Storm Cloud

 

 

 

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by Ernest Thompson Seton

One of the best-known native dances is the Storm Cloud, the story of the Rising Wind and the Cloud done into a dance. The first time I saw it was at an Indian village on Lake Huron, when a tall, sturdy Indian did it with a buffalo robe. But it is used widely in the west, and the weight of the robe, which is the cloud, is proportional to the strength of the dancer.

It is done by one dancer using a white drape for the cloud. For a child this should be of canton flannel or muslin about two yards long and a yard wide. For a stronger person a heavier drape, even a white blanket is sometimes used. This dance needs a large circle and should not be attempted in a small room.

It portrays the strong and rising wind playing with a cloud, beginning slowly but ending in a cyclone when the dancer spins and shrieking falls flat, while the cloud settles on his face.

The music is chiefly drum, sometimes only drum.

Trailer means the hands raised high and wide apart holding the cloud so that it floats behind.

The Dip consists in bending low to one side so that one hand points straight up, and one straight down, it is given first on one side then the other, the cloud floating behind.

The Eagle Swoop is given every six beats and it takes three beats to do it. Beginning with the hands raised in the trailer, lower the left hand to near the chest, raise the right straight up but forward, swing both down to left, then by swinging the right hand round the head and both hands into trailing position the cloud swings clear. After six more beats repeat at other side.

The Flying Scud or Driving Cloud thus, one end of the drape in left hand tight against the right shoulder, the other end in the right hand with arm fully extended and level, the drape tight between the two hands, then running very fast once around wave the right hand up and down so that the cloud undulates.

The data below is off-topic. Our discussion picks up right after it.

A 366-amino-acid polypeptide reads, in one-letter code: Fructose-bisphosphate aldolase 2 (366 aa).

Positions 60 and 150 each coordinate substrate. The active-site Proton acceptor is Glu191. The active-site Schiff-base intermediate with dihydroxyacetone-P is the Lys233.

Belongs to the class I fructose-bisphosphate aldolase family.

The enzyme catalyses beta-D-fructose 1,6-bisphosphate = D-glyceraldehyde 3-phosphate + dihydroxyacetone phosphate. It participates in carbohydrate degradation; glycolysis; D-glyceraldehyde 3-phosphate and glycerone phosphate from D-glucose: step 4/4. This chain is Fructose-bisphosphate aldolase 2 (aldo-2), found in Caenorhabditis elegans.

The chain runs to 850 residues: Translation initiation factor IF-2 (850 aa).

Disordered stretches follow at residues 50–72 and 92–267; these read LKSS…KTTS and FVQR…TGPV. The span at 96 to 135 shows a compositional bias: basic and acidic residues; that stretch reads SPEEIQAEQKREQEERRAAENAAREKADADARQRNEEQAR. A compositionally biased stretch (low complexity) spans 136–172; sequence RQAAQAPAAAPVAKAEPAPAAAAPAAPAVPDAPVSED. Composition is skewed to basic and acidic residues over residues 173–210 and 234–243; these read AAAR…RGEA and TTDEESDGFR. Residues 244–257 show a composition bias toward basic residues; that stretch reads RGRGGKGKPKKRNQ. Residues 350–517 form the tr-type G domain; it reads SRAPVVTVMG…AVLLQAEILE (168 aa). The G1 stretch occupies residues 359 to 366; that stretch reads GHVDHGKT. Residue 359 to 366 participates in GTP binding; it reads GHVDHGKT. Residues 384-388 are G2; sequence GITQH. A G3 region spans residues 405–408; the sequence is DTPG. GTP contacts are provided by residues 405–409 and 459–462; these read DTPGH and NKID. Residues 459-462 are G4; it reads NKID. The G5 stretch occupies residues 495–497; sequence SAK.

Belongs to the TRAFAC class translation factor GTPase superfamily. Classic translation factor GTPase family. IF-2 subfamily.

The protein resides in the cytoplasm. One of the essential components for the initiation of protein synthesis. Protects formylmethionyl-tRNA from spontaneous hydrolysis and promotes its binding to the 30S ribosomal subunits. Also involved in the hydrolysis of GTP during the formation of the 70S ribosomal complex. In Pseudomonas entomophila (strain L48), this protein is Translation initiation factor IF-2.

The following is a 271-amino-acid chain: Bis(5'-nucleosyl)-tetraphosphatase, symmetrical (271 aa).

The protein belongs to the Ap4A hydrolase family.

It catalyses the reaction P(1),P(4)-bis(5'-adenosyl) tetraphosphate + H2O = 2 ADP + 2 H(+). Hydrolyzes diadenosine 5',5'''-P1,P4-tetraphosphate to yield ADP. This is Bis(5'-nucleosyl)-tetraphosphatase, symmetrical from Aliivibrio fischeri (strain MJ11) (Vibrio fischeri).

The Double Swoop is much like the Eagle Swoop, but the dancer turns face to the right when the left hand swings over, then turns and faces the left as the hands change so that the right is up.

In the Spin the cloud is held tight to the shoulder, as in Flying Scud. Once around is enough for each spin except the final.

In the final, three or four spins will do with grand crescendo, time, etc., then with a scream the dancer drops, jerks the cloud toward his feet, back over his head, then slightly back so it settles over his face and body.

While the drum is sufficient for the dance the effect is better if a low humming chant in correct time is kept up by the drummer. This should increase in volume, and in the climax all should give a high-pitched, prolonged shout while the drum beats a heavy tattoo.

Then all is still.

Sometimes when necessary to shorten it, the 5th and 7th figures are left out, but it always begins with the Walking Trailer and ends with the Spin. The exact and full scenario is as follows

(Each figure goes once around.)

1st. Walking Trailer . . . . . . . . . . . . . . . brisk march time

2nd. Walking Trailer . . with side dip . . brisk march time

3rd. Running Trailer . . . . . . . . . . . . . . . double quick time

4th. Running Trailer . . with side dip . . double quick time

5th. Eagle Swoop, 6 beats to the trailer pause and 3 beats to the dip.

6th. Flying Scud.

7th. Trailer and Double Eagle Swoop, 6 beats trailer and 3 beats for each swoop.

8th. Flying Scud, with a spin for each of the four Winds.

9th. Double Eagle Swoop without trailer.

10th. Spin in center, wind screams as the dancer drops flat then dies.

Dead Calm.

The Birch Bark Roll

 

 

   

 

 


Additional Information:

Peer- Level Topic Links:
[ Storm Cloud ] Lone Scout ] Shoshoni Dog ] Caribou Dance ] Animal Dance ] Hopi Corn ] Spring Dance ] Fall Dance ] Snake Dance ] Courtship Eagles ] Peace Pipe ] War Dance ] Refference ]

Parent- Level Topic Links:
Native Skills ] Totem Poles ] Indian Sign Language ] Indian Ceremonies ] Indian Dance ] Indian Songs ] Birch Bark Dances ] Birch Bark Songs ] Birch Bark Plays ] Indian Games for Boys ]

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Last modified: October 15, 2016.